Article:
Repercussions of removing specific cipher?


Windows Server 2016 IIS 10

Can anyone provide a source for the repercussions of removing this single non-compliant TLSv1.1 cipher please?

TLS_ECDHE_RSA_WITH_AES_256_CBC_SHA : Good configuration
TLS_ECDHE_RSA_WITH_AES_128_CBC_SHA : Good configuration
TLS_RSA_WITH_AES_256_CBC_SHA : Good configuration
TLS_RSA_WITH_AES_128_CBC_SHA : Good configuration
TLS_RSA_WITH_3DES_EDE_CBC_SHA : Non-compliant with PCI DSS requirements

I really don’t want to remove it and find out later that a whole class of browsers can no longer access our website…


@mushu, a quick way to check would be to remove it temporarily and then run the SSL Labs scan against your site, which simulates browser compatibility and will give you a report about browsers that are expected to be compatible.

(I’m sure there’s other documentation about this somewhere, though.)


I thought of that (the ol’ helpdesk classic “shut down a service in order to see who cries about it”) but unfortunately this is Windows and requires a server reboot each time the ciphers are modified because, yep, they’re stored in the Registry and only read once at startup. Ugh.


I have not seen anything that specifically requires TLSv1.1
However, “TLS_RSA_WITH_3DES_EDE_CBC_SHA” is NOT specific to TLSv1.1 - it can also be used by TLSv1.0 and TLSv1.2.
So, that changes your question (in my mind) to: What are the repercussions of removing “TLS_RSA_WITH_3DES_EDE_CBC_SHA” cipher?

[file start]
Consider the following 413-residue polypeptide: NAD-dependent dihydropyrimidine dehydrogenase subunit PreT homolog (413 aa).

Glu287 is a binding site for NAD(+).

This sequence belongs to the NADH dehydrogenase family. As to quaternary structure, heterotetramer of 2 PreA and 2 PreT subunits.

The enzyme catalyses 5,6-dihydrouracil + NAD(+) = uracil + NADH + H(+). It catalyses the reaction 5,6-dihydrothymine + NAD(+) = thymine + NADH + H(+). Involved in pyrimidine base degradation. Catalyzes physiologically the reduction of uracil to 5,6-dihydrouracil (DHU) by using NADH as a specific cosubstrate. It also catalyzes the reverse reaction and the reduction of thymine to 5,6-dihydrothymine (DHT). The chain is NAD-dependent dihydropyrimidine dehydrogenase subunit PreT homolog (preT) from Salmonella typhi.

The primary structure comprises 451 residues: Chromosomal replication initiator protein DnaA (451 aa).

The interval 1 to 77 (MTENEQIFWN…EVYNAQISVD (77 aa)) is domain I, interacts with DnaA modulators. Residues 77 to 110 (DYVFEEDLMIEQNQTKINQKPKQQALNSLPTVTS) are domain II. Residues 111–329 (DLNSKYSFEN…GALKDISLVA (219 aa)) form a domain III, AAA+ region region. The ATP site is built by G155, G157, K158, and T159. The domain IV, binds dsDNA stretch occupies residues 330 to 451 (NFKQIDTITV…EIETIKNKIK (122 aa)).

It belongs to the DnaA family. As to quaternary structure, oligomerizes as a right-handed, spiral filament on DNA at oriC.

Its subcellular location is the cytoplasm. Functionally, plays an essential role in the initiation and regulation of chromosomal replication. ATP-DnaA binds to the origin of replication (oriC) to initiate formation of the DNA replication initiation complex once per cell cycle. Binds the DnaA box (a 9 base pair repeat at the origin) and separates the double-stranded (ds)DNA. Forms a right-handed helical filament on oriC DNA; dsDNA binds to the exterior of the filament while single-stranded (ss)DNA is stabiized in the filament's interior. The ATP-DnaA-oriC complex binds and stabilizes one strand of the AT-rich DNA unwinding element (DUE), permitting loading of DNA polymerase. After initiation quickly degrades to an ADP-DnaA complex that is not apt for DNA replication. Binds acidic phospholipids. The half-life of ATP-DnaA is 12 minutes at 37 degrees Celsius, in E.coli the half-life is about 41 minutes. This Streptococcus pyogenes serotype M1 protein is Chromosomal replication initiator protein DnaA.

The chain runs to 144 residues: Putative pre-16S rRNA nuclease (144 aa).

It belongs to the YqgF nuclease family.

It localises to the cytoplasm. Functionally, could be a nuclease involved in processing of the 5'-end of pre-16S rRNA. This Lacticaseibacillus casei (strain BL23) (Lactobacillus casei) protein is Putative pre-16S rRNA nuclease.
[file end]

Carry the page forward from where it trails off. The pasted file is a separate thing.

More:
That would depend entirely on your client base and no one outside your organization would be able to know that for certain.
You could take steps to determine if that cipher is even being used, and if so, by which devices (IPs).
You could ensure the server enforces cipher prefence order and move 3DES down to last.
Then ensure your web logs include the cipher in use.
Then simple filter through the logs for lines with 3DES.
From there you can make an more educated decision about the possible repercussions.


Well, it might still only take about 5 minutes in all and maybe you could do it at a time of low server utilization?

I found that they do have a chart of the underlying data at

although it’s not organized the way you would want, so it might be a little tedious to use it to answer your question.

@rg305’s experimental approach also seems helpful since it would give empirical data from your own site.


Ahh. Great idea to log the cipher! I’ve already disabled TLSv1.0 and SSL2/3 entirely so there’s that. Plus, it is literally the very last cipher in the server list so will be the last one tried. I can’t remember why I kept it in, I think because we still need to support IE 8 unfortunately. So perhaps that’s my answer…appreciate the discussion!


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